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KDOC reduces funds for BCC programs
Carpentry class pulled at LCMHF
Vocational instructor Matt Mazouch with Barton Community College shows visitors sheds being made by students in his carpentry class at the Larned Correctional Facility, in this file photo from November 2018. The Kansas Department of Corrections is cutting funding for this Career Technical Education program, but the welding program offered by Barton will continue.

Barton Community College is closing its plumbing and carpentry programs at the Larned Correctional Mental Health Facility (LCMHF), Vice President of Instruction Elaine Simmons said. The welding program will continue.

Recent updates in provider contracts with the Kansas Department of Corrections (KDOC) have reduced funding for Barton, Simmons said.

“This change will impact the education and training provided at area correctional facilities, Ellsworth and Larned,” Simmons said. “Residents at these facilities will continue to receive adult education services and limited career technical education. In addition, the college will work to expand its academic offerings available at the facilities while shifting some career technical education programs to its Barton County campus.”

Simmons discussed some of the plans at last Tuesday’s BCC Board of Trustees study session and later provided additional information to the Great Bend Tribune. Barton is a long-term partner and contract provider for the KDOC and became a member of the Kansas Consortium for Correctional Higher Education when it formed in 2020. Simmons warned college trustees then that more educational institutions would be competing for KDOC contracts.

Back in 2018, a new vocational training facility opened at the LCMHF to officer industry-recognized programs in carpentry, plumbing and welding through Barton. (Although the prison’s mission was changed from mental health to vocational rehabilitation, its official name is still LCMHF.)

“It will now be welding only,” Simmons said. 

“Our local (correctional) facilities have not walked away from us,” Simmons told the board. “Ellsworth and Larned remain good partners to this institution. We’ve got to take a Cadillac and turn it into a buggy for awhile, and see where the buggy takes us.”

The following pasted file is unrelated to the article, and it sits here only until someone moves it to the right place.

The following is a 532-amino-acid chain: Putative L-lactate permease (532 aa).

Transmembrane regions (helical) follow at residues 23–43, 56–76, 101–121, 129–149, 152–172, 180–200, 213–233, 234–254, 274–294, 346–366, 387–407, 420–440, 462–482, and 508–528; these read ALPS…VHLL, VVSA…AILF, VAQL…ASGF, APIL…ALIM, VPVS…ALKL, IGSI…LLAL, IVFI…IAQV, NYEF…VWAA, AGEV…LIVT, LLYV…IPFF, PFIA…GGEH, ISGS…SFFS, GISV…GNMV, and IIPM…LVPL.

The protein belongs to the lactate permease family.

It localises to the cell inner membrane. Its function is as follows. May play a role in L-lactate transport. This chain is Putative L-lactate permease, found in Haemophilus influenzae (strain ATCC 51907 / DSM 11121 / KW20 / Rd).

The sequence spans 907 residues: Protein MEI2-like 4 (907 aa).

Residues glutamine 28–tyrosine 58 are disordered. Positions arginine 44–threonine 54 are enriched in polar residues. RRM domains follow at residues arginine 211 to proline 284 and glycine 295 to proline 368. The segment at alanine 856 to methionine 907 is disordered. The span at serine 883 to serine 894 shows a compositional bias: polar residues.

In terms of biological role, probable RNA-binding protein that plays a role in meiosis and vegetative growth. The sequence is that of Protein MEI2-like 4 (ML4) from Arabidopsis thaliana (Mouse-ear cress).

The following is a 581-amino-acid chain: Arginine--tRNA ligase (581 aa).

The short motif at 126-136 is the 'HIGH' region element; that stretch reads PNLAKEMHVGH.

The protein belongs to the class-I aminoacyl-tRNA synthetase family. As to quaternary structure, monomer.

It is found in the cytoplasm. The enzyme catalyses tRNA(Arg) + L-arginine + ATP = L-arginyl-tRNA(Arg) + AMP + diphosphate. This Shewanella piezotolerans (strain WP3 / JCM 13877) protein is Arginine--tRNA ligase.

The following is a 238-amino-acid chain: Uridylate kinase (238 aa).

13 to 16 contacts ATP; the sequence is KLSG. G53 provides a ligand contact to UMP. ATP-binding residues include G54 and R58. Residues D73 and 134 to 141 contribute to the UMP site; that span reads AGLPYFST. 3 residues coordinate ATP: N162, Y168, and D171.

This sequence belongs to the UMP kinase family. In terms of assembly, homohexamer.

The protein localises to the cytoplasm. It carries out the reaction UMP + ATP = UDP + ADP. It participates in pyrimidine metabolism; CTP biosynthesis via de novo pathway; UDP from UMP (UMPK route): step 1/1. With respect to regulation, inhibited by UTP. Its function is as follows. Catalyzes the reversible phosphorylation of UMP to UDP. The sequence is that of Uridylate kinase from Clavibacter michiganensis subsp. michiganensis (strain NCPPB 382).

KDOC is looking at a new model for inmate education that brings in multiple service providers and makes the services provided more equitable across the correctional facilities, Simmons said.

Barton President Dr. Carl Heilman added, “The format is in flux. We disagree with the change. (However), “discussion is still occurring, and that’s a good sign.”

Simmons continues to serve on the consortium board.

Board Chairman Mike Johnson commented on Barton’s role as a leader in education at correctional facilities for the past two decades.

“It’s concerning to me,” Johnson said of the latest development. “I understand they want to provide more service across the state but I think we’re the flagship program. We have the premiere training.”

Simmon said the college is still respected in the industry and looks for areas to grow.

“Barton is a recognized leader in correctional education and was awarded the opportunity to participate in the Second Chance Pell program last year,” Simmons said. “Residents at local facilities have the opportunity to apply for federal funds to support participation in academic and career technical education offerings. The college also sponsors a BASICS (Building Academic Skills in Correctional Settings) scholarship program funded through the generosity of area donors.”